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ch33r

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When you are done with your experiment, send me that bottle so I can do my own testing on it, in the interests of science. And a bottle opener with it please :)
I see that, now I want to take that picture, put it into a program, and keep zooming and zooming. I want to be able to zoom in and zoom in until my little heart is content. I want to be able to take a photo of the bottle from 1000 feet away with just my phone, and zoom, and keep zooming in, and keep zooming in with no blur, and be able to see EVERYTHING that's actually there without blur/pixilation. Then I will be content, and my life will be half complete. Now I jst need the other thing... with the moving of objects... lol
 
I see that, now I want to take that picture, put it into a program, and keep zooming and zooming. I want to be able to zoom in and zoom in until my little heart is content. I want to be able to take a photo of the bottle from 1000 feet away with just my phone, and zoom, and keep zooming in, and keep zooming in with no blur, and be able to see EVERYTHING that's actually there without blur/pixilation. Then I will be content, and my life will be half complete. Now I jst need the other thing... with the moving of objects... lol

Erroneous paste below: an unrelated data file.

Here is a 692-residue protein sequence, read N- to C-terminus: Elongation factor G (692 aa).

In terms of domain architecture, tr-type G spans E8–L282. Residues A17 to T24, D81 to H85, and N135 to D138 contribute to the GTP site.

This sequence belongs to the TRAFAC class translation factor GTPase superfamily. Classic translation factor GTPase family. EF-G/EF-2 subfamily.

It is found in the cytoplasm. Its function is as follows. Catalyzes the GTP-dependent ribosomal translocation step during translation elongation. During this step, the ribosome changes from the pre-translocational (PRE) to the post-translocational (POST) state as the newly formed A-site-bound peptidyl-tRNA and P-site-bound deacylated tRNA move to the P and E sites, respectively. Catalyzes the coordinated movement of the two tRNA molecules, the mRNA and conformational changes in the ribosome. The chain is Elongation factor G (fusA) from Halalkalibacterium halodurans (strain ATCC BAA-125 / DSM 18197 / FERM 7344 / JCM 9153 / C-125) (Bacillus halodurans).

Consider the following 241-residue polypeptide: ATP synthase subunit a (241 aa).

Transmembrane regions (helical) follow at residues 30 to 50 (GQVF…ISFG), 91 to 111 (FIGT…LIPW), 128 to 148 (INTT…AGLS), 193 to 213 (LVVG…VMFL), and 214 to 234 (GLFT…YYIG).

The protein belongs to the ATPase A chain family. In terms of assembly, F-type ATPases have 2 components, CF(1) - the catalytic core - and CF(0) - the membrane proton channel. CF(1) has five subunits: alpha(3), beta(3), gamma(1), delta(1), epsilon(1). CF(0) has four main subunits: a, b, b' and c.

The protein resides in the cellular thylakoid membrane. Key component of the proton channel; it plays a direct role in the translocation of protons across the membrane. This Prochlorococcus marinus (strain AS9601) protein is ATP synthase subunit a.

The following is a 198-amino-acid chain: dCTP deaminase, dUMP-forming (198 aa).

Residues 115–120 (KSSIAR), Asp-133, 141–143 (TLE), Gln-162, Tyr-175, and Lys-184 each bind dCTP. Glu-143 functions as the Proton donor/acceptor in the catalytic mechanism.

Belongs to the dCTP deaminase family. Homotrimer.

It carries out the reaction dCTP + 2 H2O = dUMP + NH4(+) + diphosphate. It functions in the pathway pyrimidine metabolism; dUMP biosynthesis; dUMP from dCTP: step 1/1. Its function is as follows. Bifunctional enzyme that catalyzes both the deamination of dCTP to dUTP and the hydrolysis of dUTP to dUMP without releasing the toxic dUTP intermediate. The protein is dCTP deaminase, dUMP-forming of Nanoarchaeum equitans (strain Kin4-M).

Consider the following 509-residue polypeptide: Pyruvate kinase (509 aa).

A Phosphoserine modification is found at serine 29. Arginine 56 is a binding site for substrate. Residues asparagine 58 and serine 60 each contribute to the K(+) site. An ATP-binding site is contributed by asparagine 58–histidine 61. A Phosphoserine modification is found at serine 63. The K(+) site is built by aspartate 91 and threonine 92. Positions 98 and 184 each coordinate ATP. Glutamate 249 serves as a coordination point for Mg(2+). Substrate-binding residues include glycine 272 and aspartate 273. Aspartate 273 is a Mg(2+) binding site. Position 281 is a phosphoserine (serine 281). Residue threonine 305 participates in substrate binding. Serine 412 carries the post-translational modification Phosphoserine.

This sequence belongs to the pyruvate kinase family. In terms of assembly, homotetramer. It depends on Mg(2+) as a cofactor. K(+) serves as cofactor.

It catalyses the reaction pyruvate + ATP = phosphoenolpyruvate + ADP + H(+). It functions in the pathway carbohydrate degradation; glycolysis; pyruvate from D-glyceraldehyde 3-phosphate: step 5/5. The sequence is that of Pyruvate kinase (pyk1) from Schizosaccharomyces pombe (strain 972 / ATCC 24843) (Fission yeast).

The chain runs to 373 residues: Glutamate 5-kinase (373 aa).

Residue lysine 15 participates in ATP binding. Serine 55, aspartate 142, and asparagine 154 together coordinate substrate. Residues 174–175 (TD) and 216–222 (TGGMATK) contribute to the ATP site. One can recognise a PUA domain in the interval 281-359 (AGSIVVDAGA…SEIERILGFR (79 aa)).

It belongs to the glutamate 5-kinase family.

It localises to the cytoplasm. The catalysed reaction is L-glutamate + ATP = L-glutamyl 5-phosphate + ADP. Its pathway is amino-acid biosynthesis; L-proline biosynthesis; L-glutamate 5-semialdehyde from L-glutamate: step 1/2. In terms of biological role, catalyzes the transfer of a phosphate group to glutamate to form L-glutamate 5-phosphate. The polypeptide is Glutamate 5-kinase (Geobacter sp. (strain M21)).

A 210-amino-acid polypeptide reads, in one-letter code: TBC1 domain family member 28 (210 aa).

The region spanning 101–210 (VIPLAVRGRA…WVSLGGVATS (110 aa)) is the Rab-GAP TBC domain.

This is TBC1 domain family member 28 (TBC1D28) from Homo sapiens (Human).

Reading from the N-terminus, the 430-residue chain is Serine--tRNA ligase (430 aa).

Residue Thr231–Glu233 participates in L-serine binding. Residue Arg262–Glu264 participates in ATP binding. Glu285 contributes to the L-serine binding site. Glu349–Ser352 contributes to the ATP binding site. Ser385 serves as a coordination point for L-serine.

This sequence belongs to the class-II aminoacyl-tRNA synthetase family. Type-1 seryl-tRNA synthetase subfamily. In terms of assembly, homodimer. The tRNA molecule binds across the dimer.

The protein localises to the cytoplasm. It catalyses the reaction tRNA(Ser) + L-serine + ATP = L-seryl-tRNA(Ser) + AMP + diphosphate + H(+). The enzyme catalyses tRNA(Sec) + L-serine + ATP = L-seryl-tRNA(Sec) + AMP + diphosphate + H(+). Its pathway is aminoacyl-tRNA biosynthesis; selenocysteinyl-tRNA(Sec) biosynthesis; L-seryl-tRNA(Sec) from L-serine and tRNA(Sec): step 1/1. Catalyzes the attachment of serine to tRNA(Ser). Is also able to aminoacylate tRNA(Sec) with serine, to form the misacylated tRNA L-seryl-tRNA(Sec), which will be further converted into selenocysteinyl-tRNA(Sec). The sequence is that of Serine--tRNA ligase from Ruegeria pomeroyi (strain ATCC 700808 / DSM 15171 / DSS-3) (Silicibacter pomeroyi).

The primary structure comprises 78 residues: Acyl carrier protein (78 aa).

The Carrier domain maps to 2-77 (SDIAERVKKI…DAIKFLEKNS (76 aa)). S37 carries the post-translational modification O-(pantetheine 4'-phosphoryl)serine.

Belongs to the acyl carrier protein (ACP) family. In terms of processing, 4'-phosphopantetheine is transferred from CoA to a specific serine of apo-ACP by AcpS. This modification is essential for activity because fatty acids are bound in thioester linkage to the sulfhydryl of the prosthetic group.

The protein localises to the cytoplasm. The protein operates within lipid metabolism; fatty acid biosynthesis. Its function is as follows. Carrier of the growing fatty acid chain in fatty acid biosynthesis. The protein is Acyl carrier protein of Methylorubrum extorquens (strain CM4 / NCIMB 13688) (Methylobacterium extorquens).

But this is impossible as those parts of the picture are simply too small for any camers to pick up on today.

Maybe you should get an electron microscope?
 

USAFRet

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I see that, now I want to take that picture, put it into a program, and keep zooming and zooming. I want to be able to zoom in and zoom in until my little heart is content. I want to be able to take a photo of the bottle from 1000 feet away with just my phone, and zoom, and keep zooming in, and keep zooming in with no blur, and be able to see EVERYTHING that's actually there without blur/pixilation. Then I will be content, and my life will be half complete. Now I jst need the other thing... with the moving of objects... lol
There is more chance of a 1972 Ferrari 308GTB spontaneously appearing in my driveway before your phone camera can do that.

Literally, physics gets in the way of your dream.


https://photographylife.com/camera-resolution-explained